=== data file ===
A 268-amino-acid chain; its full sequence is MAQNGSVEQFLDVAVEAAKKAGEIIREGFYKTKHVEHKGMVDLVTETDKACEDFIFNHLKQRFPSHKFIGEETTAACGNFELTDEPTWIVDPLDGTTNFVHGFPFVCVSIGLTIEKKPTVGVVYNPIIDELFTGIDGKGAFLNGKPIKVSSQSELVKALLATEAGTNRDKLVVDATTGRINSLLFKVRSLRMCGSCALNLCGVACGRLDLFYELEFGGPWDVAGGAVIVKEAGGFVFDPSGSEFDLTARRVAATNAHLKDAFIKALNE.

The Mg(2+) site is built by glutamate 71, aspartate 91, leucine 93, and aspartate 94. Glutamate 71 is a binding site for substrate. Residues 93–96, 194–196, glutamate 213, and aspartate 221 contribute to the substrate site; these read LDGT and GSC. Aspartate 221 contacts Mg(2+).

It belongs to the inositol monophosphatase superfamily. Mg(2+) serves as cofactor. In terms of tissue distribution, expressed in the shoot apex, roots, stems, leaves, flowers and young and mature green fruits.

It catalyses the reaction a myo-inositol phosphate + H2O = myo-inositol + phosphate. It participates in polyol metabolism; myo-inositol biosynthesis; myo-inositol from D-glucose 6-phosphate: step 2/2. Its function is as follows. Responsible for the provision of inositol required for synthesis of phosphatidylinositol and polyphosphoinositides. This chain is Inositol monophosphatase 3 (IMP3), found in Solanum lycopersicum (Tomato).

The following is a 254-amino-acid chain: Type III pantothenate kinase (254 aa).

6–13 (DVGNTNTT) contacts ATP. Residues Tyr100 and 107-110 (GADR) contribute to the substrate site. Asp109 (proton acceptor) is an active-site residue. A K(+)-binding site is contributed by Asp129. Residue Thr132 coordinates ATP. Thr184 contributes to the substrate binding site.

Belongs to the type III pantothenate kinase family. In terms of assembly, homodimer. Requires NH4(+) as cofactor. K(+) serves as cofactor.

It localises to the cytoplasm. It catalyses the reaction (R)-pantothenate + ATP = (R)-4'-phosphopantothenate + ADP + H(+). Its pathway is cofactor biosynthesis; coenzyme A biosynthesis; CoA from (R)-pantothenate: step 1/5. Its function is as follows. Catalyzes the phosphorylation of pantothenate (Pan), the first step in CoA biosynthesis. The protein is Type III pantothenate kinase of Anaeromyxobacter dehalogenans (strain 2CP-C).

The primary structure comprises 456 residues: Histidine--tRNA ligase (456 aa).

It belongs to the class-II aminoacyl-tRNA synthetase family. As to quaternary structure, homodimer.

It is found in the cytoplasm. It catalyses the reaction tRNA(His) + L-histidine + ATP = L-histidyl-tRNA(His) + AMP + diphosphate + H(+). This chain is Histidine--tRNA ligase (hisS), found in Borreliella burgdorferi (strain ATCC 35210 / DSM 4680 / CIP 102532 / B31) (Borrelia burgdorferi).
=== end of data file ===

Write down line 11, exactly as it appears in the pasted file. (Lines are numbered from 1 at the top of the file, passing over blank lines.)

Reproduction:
It is found in the cytoplasm. It catalyses the reaction tRNA(His) + L-histidine + ATP = L-histidyl-tRNA(His) + AMP + diphosphate + H(+). This chain is Histidine--tRNA ligase (hisS), found in Borreliella burgdorferi (strain ATCC 35210 / DSM 4680 / CIP 102532 / B31) (Borrelia burgdorferi).